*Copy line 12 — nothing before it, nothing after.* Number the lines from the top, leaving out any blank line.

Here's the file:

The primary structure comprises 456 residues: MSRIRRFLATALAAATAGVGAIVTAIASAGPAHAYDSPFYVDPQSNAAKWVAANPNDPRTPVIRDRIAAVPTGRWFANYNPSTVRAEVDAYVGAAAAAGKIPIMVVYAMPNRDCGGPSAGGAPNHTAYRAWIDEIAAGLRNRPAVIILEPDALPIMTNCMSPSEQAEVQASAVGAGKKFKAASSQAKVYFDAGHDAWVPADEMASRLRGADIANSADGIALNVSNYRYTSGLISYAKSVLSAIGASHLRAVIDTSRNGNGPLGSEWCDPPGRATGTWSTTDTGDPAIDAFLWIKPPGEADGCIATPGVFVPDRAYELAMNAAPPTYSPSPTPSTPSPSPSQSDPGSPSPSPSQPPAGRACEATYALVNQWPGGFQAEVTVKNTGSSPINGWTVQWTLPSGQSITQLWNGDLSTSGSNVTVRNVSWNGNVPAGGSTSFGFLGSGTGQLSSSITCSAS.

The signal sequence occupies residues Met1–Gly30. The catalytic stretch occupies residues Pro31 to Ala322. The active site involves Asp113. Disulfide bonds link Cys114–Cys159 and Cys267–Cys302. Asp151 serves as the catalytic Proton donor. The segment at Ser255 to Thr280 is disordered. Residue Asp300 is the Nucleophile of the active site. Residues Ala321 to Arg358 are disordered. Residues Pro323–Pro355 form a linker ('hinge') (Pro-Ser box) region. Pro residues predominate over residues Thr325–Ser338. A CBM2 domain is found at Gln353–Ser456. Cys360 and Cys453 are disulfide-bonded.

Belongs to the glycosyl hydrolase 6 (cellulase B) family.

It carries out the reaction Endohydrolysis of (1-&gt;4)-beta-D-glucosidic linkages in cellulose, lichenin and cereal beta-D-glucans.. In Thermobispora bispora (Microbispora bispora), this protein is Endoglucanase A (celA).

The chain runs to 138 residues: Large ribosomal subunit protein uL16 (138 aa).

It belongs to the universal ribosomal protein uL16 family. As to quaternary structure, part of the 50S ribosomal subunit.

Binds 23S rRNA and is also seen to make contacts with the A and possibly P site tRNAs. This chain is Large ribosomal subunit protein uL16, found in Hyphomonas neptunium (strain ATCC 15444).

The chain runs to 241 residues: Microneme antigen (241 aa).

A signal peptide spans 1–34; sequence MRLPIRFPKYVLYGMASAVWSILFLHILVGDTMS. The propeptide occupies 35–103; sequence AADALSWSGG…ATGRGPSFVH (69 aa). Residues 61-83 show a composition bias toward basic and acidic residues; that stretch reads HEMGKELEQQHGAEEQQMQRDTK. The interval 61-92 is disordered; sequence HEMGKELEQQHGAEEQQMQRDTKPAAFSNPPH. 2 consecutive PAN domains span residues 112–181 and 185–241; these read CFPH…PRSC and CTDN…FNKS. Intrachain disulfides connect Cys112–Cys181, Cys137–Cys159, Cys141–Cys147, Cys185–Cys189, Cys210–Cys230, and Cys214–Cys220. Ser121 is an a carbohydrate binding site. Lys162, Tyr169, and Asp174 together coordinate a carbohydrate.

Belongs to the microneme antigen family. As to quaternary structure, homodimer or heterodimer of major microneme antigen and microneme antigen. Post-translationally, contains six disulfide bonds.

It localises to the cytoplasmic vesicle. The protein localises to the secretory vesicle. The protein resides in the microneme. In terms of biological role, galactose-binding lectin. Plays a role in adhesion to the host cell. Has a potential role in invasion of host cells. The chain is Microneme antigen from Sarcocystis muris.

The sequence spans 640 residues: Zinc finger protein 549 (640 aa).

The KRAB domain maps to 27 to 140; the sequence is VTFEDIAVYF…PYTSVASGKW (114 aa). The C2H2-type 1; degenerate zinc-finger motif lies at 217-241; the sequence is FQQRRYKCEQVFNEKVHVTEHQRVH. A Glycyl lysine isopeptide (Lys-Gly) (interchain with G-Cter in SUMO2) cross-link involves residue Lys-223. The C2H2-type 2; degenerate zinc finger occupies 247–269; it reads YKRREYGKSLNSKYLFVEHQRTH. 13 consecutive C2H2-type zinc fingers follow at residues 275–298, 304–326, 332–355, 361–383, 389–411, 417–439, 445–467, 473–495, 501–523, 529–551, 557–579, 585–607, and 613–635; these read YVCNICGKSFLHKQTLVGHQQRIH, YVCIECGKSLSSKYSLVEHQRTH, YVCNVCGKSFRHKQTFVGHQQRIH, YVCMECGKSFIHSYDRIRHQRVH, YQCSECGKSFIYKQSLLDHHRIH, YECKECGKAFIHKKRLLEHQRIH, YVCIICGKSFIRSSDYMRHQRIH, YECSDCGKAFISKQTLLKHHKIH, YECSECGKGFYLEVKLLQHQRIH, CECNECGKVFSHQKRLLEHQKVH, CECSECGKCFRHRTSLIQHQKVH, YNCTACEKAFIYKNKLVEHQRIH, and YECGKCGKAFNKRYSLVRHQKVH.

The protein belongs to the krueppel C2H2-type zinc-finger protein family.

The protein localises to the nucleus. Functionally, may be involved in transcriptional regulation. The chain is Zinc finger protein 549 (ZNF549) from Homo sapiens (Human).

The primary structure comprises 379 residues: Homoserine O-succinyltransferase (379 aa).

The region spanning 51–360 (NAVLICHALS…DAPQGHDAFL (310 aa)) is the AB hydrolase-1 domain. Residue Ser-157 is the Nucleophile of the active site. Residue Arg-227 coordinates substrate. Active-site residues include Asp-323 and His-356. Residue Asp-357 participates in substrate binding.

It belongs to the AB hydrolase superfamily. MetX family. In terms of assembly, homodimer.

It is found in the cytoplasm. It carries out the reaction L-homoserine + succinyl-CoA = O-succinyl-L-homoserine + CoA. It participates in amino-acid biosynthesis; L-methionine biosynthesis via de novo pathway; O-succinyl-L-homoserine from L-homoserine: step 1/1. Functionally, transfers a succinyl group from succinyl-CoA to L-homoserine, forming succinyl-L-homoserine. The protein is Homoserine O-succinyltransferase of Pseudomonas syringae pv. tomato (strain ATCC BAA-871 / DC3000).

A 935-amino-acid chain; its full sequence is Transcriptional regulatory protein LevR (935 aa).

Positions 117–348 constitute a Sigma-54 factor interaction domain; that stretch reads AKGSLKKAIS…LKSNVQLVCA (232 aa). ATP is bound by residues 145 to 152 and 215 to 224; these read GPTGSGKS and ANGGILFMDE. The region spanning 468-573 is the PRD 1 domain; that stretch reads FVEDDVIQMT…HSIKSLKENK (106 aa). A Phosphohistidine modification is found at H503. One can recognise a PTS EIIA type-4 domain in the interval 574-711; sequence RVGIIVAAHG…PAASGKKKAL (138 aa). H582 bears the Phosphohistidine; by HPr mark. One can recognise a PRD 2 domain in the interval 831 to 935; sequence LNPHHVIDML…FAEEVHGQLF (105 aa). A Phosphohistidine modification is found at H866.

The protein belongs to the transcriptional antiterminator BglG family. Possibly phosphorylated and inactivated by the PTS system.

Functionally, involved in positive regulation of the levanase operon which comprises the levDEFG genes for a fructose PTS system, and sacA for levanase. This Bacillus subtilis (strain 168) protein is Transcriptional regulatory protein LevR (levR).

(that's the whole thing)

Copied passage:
The sequence spans 640 residues: Zinc finger protein 549 (640 aa).